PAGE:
Imagine every morning a quaint 70ish-year old Thai lady step out on the deck of her rural home that overlooks the Nan River in north central Thailand and yells “Shit, come!” This scenario is on my Bucket List. I know. Little things amuse little minds.

After our family pet of 15 years died, I was in no hurry to get another dog. However, my wife wanted another one and she wanted a Thai Ridgeback. Details are sketchy but supposedly they are originally from the north east region of Thailand and were bred more than 400 years ago by farmers as a guard dog, a hunting dog and appropriately enough, a cobra-killing dog. Yes, these dogs can and will attack a cobra when confronted with one. Well, that is what the breeder said and since we have the occasional cobra show up, this might be a good thing. Shown below is a Thai Ridgeback mom and her litter.

 

 

 

 

 

 

 

 

 

 

 

 

 

 

 

Originally this dog was known as the cart-following dog. People used them to escort their carts and one reason the breed has remained pure is due to the poor transportation systems back in the day. They simply did not have the opportunity to crossbreed with other breeds.

But in today’s world many Thais will allow their dogs to breed with whatever, so finding a 100% pure stock was tough. By utilizing the Bamboo Grapevine my wife was able to find a person who had a litter of pups that she was after. I wanted only one pup and Dee fell in love with two at B3,000 each. That is $190 in American money.

Now let’s combine all of the above to get the dog’s names. You see, from time to time we love to visit the states and roam around the mountains of Colorado. So, one pup was named Rock and the other one is Key. Since we can’t always visit the Rockies, we can have them come to us. Or hopefully that is the plan once they are trained.

We visited one of the Thai Army’s dog training center outside of Phitsanulok for some tips on dog raising. Surprisingly, they only had German Shepherds, Dobermans and Collies. The first two breeds were being trained as guard dogs and the Collies were for sniffing drugs. I’ll admit that my heart did skip a beat upon hearing that.

To demonstrate on how to train a dog, the soldier brought out a collie which promptly followed him around like the proverbial dog. After the demonstration, the collie came over to me and began wagging his tail and nosing around. Come to  find out the dog was still in the come and stay learning stages and had not attended the pot sniffing class.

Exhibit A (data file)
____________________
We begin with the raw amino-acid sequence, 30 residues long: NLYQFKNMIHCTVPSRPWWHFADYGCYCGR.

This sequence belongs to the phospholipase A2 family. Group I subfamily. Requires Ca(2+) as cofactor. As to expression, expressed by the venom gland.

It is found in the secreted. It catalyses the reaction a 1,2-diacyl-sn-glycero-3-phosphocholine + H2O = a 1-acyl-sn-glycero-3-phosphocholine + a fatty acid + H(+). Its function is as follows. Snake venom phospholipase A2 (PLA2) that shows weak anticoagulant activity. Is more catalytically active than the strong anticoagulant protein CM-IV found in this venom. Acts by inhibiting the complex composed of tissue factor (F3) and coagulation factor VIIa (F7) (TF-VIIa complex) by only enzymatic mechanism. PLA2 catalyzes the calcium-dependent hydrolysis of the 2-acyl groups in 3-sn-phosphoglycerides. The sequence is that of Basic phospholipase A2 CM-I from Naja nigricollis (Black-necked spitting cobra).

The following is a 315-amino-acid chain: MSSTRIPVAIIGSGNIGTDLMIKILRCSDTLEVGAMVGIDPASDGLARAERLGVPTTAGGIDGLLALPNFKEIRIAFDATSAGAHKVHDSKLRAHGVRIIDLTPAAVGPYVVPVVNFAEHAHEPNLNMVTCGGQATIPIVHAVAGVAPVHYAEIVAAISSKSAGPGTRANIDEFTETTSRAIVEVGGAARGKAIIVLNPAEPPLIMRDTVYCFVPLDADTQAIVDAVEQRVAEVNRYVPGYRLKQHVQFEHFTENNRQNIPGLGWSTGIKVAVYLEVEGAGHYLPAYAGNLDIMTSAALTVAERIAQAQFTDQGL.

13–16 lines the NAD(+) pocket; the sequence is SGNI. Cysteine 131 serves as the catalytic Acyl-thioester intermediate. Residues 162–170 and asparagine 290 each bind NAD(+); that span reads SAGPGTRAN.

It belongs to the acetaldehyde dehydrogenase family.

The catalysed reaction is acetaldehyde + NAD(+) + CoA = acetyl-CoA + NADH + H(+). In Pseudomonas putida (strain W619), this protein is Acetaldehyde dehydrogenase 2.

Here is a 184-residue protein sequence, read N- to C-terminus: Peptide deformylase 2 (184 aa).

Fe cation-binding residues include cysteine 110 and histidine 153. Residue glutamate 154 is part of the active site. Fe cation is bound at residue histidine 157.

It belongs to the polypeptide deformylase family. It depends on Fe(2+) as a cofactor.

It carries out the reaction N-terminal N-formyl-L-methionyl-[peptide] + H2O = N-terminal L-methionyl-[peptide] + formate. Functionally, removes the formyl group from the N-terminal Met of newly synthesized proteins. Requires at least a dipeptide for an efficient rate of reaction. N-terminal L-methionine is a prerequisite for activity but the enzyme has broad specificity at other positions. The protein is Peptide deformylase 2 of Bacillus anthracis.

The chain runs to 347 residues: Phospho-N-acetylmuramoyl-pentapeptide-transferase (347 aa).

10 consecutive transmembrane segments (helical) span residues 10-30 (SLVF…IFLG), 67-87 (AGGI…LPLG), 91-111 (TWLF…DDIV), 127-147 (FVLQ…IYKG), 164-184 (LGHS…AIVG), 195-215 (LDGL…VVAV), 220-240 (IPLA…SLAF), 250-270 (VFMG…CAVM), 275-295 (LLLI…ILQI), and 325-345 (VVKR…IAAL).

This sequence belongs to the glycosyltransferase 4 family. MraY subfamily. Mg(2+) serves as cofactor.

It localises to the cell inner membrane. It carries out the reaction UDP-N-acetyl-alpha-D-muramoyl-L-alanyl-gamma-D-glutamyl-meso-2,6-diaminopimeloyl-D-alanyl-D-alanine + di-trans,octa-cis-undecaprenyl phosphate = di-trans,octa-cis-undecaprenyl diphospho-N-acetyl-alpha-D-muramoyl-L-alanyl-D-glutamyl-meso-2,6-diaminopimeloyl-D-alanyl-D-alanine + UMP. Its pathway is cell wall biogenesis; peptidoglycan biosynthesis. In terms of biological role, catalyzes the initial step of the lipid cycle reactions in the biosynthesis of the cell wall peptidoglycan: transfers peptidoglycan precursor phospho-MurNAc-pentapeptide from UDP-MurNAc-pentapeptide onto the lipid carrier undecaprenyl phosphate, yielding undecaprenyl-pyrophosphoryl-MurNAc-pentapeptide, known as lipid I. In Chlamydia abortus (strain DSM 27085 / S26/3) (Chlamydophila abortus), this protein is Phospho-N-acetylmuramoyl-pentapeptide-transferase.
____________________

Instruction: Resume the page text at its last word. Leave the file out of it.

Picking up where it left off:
Anyway, the trainers said that the army did not use Thai Ridgebacks for several reasons. First off they are not as big nor quite as smart as the German Shepherds or the Dobermans. However, they are just as aggressive and protective if not more so than either of the above breeds. Which leads us to training. The dogs are not recommended for the novice dog owner. A person needs to be the alpha leader as the Ridgebacks can be both stubborn and protective. Keep in mind that there is a big difference between being mean to a dog and being firm with one. Unfortunately, they can turn out to be the kind of dog that no one wants to be around, even the owner.

Below shows why this species is referred to as Ridgebacks. For some strange genetic reason the hair along their spine grows backward. So far life with Rock and Key has been mostly enjoyable. Even though they get plenty of exercise at D&G, I still try walk them daily along with practicing the sit and come commands. Some training sessions are good and others are (well you know).  Additional lessons are planned for the future. Of course class is always held in English.

 

Finally as a special bonus for raising these Thai Ridgebacks is the word Key. Why? When Thais say Key, it sounds like their word for shit. My hope is to live at least another 15 years to cross this goal off of my Bucket List…

© 2020 by George